Prostheses pricing reform needed

The Australian Government will look to make medical devices ranging from pacemakers to pins and plates more affordable and accessible for patients.

 

Minister for Health Sussan Ley announced that, as part of the Government’s private health insurance consultation, prostheses reform would be made a “priority” through the establishment of an industry working group compromising health insurers, device manufacturers, hospitals, clinicians and consumers.

 

Currently, the Federal Government sets a fixed-price benefit that private health insurers are required to pay on behalf of their members for over 10,000 internal medical devices through the Prostheses List Advisory Committee (PLAC).

 

This in stark contrast to the public system, where there is no set price and greater competition around purchasing, meaning private health insurers are often paying twice as much for medical devices, which is then passed on to patients through higher premiums.

 

Ms Ley said there were examples where the current Government pricing process meant the same pacemaker cost double the price – or $26,000 more – if it was delivered through the private system rather than public.

 

Similarly, the price of key components for a common hip replacement cost as low as $4000 in the public system versus $6000 for private patients – a $2000 difference.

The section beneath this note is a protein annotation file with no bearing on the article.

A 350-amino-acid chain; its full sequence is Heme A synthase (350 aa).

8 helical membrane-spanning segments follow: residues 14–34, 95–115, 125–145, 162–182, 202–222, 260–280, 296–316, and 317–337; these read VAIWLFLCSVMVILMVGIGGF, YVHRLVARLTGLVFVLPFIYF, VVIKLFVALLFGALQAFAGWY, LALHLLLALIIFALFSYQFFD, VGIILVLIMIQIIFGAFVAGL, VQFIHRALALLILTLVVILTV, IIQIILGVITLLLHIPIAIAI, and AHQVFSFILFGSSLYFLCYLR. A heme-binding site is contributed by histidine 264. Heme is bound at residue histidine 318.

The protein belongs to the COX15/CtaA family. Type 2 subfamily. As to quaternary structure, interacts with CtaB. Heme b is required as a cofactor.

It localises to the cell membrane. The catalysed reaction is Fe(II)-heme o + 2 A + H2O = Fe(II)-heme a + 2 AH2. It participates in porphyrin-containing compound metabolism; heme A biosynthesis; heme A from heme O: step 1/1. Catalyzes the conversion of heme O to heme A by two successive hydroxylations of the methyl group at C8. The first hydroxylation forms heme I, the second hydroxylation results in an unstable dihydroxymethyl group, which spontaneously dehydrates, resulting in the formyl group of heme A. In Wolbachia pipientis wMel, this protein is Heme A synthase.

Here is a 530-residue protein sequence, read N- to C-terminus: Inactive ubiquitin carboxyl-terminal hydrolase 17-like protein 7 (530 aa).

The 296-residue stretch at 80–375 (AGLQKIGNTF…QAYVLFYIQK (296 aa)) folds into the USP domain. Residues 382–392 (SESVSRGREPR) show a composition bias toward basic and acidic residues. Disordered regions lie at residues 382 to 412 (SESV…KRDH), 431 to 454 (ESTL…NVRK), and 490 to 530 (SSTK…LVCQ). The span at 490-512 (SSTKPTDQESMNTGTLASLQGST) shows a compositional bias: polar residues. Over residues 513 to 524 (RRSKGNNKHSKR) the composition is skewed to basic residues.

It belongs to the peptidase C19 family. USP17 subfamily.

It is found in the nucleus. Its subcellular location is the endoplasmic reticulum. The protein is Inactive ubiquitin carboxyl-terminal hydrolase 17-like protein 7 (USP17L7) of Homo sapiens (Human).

Ms Ley said the Government also wanted to ensure the current pricing for prostheses was not unnecessarily holding up new innovative devices and technologies being made available to patients, or preventing new manufacturers from competing in the market.

 

“That’s why I will be asking all players involved in the medical devices supply chain to sit down together and provide me with a clear, mutually-acceptable model for prostheses reform that will maintain strict safety requirements whilst delivering better access and affordability for consumers,” she said.

 

Additionally, Ms Ley recently wrote to private health insurers asking them to resubmit their premium increases for 2016 based on their full financial position, not just the amount of member claims and benefits paid out.

 

Ms Ley said, “A big problem at the moment is the current premium approval process focuses on how much insurers pay out to their members through claims and benefits, when we know insurers are holding an additional $5.1 billion capital in their pockets.

 

“The question I am therefore now asking insurers is: Do they have some capacity to use this excess capital to deliver premium relief for their customers this year while we work with them to deliver longer-term structural reform?”

 

5 February 2016.